Trump’s recognition of Jerusalem as capital of Israel: The last step of a long and ineffective process without peace

On Wednesday 6th December the US President Donald Trump formally recognised Jerusalem as the capital of Israel and declared his plan to move the United States Embassy from Tel Aviv to Jerusalem. More in detail, he underlined that such a decision represented “a long overdue step to advance the peace process” and was based on a previous promise during his electoral campaign already in 2016. Although from the Trump administration’s perspective this has been considered as an action directed to pursuing peace between Israel and the Palestinians, in reality the result has completely been the opposite.

On the night of the announcement, protests and clashes quickly started across the West Bank and the Gaza Strip. At the institutional level, the Palestinian leadership together with the great majority of governments in the world strongly criticised Trump’s 12-minute-long speech and its impact on regional as well as global politics. Not only is this decision against international law and previous UN Security Council Resolutions about the status of Jerusalem, but as a result it will allow Israel to increase the construction of new illegal settlements in the West Bank and the demolitions of Palestinian houses in East Jerusalem in order to Judaize that land as much as possible, according to Human Rights Watch – HRW and to the United Nation’s Office for the Coordination of Humanitarian Affairs – OCHA.

A new direction for the Palestinian struggle?

Within the West Bank and Gaza Strip, Trump’s declaration did not come as a surprise. In fact, since 1967 Israel has used several coercive and administrative tools to continue its ethnic cleansing of Palestine, already initiated in 1948. On the other hand, just after the declaration, many Palestinians started talking of a third Intifada, such as Hamas’ leader Ismail Haniyeh, who declared Friday December 8th as the “day of rage” across all the occupied territories and Gaza. If we consider that in 2000 the second Intifada started after former Israeli Prime Minister Ariel Sharon visited Al Aqsa mosque in Jerusalem’s Old City – the third holiest site in Islam – it is possible that current demonstrations will generate something more powerful and larger in comparison with what happened in the past few years.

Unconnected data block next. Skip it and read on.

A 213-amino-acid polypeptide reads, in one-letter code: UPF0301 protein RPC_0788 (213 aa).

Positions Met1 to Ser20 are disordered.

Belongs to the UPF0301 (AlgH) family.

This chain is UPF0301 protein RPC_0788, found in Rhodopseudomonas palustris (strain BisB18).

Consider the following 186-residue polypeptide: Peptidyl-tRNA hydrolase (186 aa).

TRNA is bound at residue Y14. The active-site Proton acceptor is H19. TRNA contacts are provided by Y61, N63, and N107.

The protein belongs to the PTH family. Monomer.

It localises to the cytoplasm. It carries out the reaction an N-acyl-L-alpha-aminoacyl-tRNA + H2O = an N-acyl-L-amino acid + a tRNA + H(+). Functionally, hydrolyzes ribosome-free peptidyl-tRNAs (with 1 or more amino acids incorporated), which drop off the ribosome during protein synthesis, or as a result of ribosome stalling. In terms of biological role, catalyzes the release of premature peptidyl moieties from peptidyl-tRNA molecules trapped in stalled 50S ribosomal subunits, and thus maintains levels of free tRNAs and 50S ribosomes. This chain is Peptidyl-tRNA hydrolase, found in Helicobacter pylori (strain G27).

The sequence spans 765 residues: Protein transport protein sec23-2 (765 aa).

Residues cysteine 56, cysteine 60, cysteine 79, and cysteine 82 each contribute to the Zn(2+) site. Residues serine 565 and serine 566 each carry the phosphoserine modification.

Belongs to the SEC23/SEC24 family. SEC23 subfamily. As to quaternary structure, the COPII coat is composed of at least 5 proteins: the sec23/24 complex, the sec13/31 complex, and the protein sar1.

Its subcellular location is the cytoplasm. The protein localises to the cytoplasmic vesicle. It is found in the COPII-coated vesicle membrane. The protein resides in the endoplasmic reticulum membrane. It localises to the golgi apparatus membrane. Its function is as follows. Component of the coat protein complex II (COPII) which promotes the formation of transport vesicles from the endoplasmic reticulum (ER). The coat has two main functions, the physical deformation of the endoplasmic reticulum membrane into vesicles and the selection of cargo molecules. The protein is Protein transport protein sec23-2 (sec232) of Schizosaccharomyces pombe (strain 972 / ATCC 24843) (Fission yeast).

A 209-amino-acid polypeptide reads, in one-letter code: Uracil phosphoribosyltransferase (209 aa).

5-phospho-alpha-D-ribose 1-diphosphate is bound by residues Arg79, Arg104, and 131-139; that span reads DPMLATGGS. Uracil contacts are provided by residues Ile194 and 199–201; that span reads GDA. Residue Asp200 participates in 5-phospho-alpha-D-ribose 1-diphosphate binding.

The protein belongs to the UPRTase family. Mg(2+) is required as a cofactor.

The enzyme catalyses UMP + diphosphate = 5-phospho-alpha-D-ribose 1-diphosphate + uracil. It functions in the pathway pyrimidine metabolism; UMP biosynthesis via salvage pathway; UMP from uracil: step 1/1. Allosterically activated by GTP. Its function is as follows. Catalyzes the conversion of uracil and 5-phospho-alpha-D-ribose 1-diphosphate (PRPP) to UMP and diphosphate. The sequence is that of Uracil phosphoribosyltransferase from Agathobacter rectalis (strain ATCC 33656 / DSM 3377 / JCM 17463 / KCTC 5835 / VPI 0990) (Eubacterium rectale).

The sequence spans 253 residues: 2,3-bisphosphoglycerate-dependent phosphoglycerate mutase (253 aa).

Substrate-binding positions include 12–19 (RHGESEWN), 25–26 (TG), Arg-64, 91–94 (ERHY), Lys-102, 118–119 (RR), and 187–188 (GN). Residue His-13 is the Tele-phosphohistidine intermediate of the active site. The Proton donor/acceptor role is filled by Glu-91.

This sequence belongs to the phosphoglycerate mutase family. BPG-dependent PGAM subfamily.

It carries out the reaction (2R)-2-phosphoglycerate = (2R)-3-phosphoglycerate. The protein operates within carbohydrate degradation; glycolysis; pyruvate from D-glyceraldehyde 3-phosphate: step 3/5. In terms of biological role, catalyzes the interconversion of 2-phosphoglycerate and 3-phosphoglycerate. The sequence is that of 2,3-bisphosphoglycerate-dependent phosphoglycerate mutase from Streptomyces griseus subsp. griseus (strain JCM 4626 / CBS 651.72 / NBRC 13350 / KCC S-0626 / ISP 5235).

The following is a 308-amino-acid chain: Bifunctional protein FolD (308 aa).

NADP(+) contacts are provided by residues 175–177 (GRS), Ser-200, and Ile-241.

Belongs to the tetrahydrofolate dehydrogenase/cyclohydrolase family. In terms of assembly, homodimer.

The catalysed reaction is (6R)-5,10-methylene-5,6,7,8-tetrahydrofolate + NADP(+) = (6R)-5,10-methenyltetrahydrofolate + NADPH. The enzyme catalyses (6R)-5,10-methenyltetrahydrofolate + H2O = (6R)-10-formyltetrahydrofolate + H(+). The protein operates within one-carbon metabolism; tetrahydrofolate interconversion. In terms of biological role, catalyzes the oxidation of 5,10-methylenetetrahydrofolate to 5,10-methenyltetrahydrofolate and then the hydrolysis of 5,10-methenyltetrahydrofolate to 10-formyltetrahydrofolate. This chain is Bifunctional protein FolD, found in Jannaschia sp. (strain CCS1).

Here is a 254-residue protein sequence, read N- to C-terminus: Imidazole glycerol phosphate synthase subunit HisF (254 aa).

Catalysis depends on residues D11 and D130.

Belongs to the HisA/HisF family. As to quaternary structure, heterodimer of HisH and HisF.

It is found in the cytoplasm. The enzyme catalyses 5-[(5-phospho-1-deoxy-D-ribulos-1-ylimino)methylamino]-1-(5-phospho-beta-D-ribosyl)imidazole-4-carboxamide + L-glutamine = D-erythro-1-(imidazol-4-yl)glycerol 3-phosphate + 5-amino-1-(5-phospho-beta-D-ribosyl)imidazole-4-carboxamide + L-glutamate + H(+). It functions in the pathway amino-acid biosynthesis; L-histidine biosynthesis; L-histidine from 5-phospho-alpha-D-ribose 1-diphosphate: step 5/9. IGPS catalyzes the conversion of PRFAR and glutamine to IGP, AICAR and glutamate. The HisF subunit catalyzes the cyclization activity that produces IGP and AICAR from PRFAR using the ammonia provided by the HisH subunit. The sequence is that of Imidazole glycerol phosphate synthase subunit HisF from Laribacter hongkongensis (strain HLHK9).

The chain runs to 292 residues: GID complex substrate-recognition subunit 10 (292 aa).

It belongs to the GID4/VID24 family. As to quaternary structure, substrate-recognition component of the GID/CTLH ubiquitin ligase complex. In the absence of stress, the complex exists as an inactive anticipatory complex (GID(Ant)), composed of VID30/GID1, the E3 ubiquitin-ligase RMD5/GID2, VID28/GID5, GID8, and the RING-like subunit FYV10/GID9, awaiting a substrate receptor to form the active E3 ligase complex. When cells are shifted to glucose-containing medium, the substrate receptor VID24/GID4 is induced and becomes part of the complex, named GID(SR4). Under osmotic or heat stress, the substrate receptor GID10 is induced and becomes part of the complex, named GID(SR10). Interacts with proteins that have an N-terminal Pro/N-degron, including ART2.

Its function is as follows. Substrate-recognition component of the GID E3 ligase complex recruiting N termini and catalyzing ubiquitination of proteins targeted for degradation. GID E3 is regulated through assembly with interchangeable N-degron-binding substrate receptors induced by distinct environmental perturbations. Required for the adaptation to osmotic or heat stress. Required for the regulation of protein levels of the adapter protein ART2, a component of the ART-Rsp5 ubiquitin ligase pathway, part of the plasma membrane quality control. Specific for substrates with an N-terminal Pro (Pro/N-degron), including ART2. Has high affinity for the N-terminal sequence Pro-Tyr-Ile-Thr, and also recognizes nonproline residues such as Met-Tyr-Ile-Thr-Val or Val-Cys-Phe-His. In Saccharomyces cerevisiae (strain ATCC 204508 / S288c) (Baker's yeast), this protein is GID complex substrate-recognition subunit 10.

At the same time, Palestinian President Mahmoud Abbas has lost his political approach founded on a diplomacy-only way. Certainly, the so-called “peace process” and its talks will be frozen, at least until a change in power in the United States, or in Israel, or in the Palestinian Authority, as Fatah’s Official Spokesperson Nassa Al-Qudwa announced saying that “the US has annulled its status as co-sponsor of any peace and political process in the region”.

What will happen now?

Even though the United States have historically considered themselves as a neutral mediator between the two sides, Palestinians and Israelis, the US leadership has mostly promoted Israeli politics and interests. In these terms, Trump’s strategy also represents a political gift to his close ally Benjamin Netanyahu, especially in such a difficult moment for the Israeli government following significant demonstrations that have taken place in Tel Aviv in the last weeks against him and his anti-democratic legislation. On the other side, Trump’s announcement could also change the internal balance of power between Hamas and Fatah, mainly in relation to the reconciliation agreement, though their deep political and ideological differences.

Overall, Trump’s decision led to the United States being isolated and strongly condemned by a widespread chorus of criticism across the world. Indeed, this is just a further step to achieve a complete Israel’s annexation of East Jerusalem, that is already visible in many areas and neighbourhoods of the city. If for the past 20 years the illusion of a two-state solution has been taken for granted as the only feasible way out, it is time to admit that it never had chance to succeed, it never had chance to end the Israeli military occupation and to create a Palestinian state on 1967 borders with East Jerusalem as its capital.

Photo by Dan Hansen / Public domain

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Giulia Daniele

Postdoctoral Research Fellow at CEI-IUL. Visiting Research Fellow (CMRB, UEL). Her first book is entitled Women, Reconciliation and the Israeli-Palestinian Conflict: The Road Not Yet Taken (Routledge, 2014).

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